Controlled defect creation and removal in graphene and MoS2 monolayers†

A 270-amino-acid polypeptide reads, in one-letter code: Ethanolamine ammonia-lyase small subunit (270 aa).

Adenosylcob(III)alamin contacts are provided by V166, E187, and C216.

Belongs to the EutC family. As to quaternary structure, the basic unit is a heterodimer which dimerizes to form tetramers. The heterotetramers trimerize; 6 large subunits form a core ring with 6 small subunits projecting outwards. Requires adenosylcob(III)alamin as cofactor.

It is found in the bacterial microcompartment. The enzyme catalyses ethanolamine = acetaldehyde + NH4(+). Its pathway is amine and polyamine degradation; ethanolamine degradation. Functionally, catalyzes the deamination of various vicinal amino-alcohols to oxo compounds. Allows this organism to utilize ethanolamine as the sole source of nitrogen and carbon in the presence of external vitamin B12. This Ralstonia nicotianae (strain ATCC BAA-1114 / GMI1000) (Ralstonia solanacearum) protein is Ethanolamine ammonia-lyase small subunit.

It is known that defects strongly influence the properties of two-dimensional (2D) materials. The controlled creation and removal of defects can be utilized to tailor the optical and electronic responses of these 2D materials for optoelectronic and nanoelectronic applications. In this study, we developed an efficient approach to reversibly control the defect states in mechanically exfoliated graphene and molybdenum disulfide (MoS2) monolayers. The defects were created by aluminium oxide (Al2O3) plasmas and removed by moderate thermal annealing at up to 300 °C. We employed Raman and photoluminescence (PL) as well as electrical characterization to monitor the variation of the defect level in graphene and MoS2. For graphene, Raman spectra indicate that the Al2O3 plasma induced sp3-type defects with a controlled concentration, which have been substantially removed after thermal annealing. A similar trend was also observed in monolayer MoS2, as revealed by the defect-related emission peak (Xb) in the PL spectra. We further showed that the defects induced by the Al2O3 plasma in both 2D materials can be restored to any intended level via annealing under well-controlled conditions. Our work presents a new route to the functional design of the optical and electronic properties of graphene and MoS2-based devices through defect engineering.